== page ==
With rich anecdotes and personal narratives, West goes inside the world of the ultra wealthy. Meet U.S. billionaires such as Sheldon Adelson, Michael Bloomberg, David and Charles Koch, George Soros, Tom Steyer, and Donald Trump—as well as international billionaires from around the globe.
The growing political engagement of this small supra-wealthy group raises important questions about influence, transparency, and government performance, and West lays bare the wealthification of politics, including:
• How billionaires can block appointments and legislation they don't like
• Why the supra-wealthy moved into policy advocacy and referenda at the state level
• Why billionaires run for office in more than a dozen countries around the world
Darrell M. West is the vice president of Governance Studies and the director of the Center for Technology Innovation at Brookings. He is the author of 19 books on American politics and the recipient of several book awards.
As Darrell West makes clear, today's educational institutions must reinvent themselves to engage students successfully and provide them with the skills needed to compete in an increasingly global, technological, and online world. Otherwise the American education system will continue to fall woefully short in its mission to prepare the population to survive and thrive in a rapidly changing world.
West examines new models of education made possible by enhanced information technology, new approaches that will make public education in the post-industrial age more relevant, efficient, and ultimately more productive. Innovative pilot programs are popping up all over the nation, experimenting with different forms of organization and delivery systems.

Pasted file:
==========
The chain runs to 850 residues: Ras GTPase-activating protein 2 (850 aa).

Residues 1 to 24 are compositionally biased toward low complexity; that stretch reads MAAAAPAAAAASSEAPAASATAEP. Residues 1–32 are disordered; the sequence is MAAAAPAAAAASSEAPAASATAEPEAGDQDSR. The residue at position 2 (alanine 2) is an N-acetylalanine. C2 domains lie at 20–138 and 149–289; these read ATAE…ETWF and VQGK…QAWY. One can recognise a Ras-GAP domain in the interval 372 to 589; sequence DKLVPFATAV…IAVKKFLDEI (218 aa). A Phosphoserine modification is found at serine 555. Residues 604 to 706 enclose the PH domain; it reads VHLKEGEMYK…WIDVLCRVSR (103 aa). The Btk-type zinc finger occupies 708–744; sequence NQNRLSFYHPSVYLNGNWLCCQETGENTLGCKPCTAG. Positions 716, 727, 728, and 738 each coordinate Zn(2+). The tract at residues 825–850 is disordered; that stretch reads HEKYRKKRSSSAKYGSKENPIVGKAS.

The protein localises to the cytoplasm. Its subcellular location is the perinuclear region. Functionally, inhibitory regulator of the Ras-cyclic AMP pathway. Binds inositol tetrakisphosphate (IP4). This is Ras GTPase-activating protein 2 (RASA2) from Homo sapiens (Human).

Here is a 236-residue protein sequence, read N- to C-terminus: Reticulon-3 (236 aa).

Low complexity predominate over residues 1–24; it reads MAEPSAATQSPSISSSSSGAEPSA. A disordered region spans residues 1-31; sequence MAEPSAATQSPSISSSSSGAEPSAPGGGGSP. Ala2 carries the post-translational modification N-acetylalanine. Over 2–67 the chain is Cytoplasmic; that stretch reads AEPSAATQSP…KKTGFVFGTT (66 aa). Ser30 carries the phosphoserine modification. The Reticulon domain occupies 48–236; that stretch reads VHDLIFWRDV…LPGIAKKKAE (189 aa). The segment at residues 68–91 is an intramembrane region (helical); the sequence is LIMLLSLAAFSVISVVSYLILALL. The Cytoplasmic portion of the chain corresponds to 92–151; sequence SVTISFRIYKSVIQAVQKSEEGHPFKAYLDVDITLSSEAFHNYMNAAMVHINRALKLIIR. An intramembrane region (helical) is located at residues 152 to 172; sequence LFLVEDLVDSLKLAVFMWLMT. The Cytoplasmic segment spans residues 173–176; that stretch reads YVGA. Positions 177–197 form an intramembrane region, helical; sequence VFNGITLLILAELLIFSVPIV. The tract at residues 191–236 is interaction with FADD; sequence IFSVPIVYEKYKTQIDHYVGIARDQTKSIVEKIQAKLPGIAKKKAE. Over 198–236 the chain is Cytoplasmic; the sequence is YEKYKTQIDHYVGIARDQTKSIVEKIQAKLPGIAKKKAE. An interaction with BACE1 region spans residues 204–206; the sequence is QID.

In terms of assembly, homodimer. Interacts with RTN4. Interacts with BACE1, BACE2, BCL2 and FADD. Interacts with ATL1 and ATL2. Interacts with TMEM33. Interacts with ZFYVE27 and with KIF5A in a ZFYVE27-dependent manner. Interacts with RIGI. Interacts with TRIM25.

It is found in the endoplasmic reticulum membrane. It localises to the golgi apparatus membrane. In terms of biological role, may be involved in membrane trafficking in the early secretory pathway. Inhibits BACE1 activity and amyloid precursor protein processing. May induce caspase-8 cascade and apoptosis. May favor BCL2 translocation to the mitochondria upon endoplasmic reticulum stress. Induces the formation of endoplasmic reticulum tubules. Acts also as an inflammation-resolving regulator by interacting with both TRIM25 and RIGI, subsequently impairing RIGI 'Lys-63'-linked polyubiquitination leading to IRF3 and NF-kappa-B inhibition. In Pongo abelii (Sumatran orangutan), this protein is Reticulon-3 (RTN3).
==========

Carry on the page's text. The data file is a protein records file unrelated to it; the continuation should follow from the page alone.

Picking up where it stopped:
Digital Schools surveys this promising new landscape, examining in particular personalized learning; realtime student assessment; ways to enhance teacher evaluation; the untapped potential of distance learning; and the ways in which technology can improve the effectiveness of special education and foreign language instruction. West illustrates the potential contributions of blogs, wikis, social media, and video games and augmented reality in K–12 and higher education.
Technology by itself will not remake education. But if today's schools combine increased digitization with needed improvements in organization, operations, and culture, we can overcome current barriers, produce better results, and improve the manner in which schools function. And we can get back to teaching for tomorrow, rather than for yesterday.
An extraordinary insight into life under one of the world’s most ruthless and secretive dictatorships – and the story of one woman’s terrifying struggle to avoid capture/repatriation and guide her family to freedom.
As a child growing up in North Korea, Hyeonseo Lee was one of millions trapped by a secretive and brutal communist regime. Her home on the border with China gave her some exposure to the world beyond the confines of the Hermit Kingdom and, as the famine of the 1990s struck, she began to wonder, question and to realise that she had been brainwashed her entire life. Given the repression, poverty and starvation she witnessed surely her country could not be, as she had been told “the best on the planet”?
Aged seventeen, she decided to escape North Korea. She could not have imagined that it would be twelve years before she was reunited with her family.
In Going Mobile, Darrell M. West breaks down the mobile revolution and shows how to maximize its overall benefits in both developed and emerging markets.
1. The Emergence of Mobile Technology
2. Driving Global Entrepreneurship
3. Alleviating Poverty
4. Invention and the Mobile Economy
5. Mobile Learning
6. Improving Health Care
7. Medical Devices and Sensors
8. Shaping Campaigns and Public Outreach
9. Disaster Relief and Public Safety
10. Looking Ahead
Using multiple methods--case studies, content analysis of over 17,000 government Web sites, public and bureaucrat opinion survey data, an e-mail responsiveness test, budget data, and aggregate analysis--the author presents the most comprehensive study of electronic government ever undertaken. Among other topics, he looks at how much change has taken place in the public sector, what determines the speed and breadth of e-government adoption, and what the consequences of digital technology are for the public sector.
Written in a clear and analytical manner, this book outlines the variety of factors that have restricted the ability of policy makers to make effective use of new technology. Although digital government offers the potential for revolutionary change, social, political, and economic forces constrain the scope of transformation and prevent government officials from realizing the full benefits of interactive technology.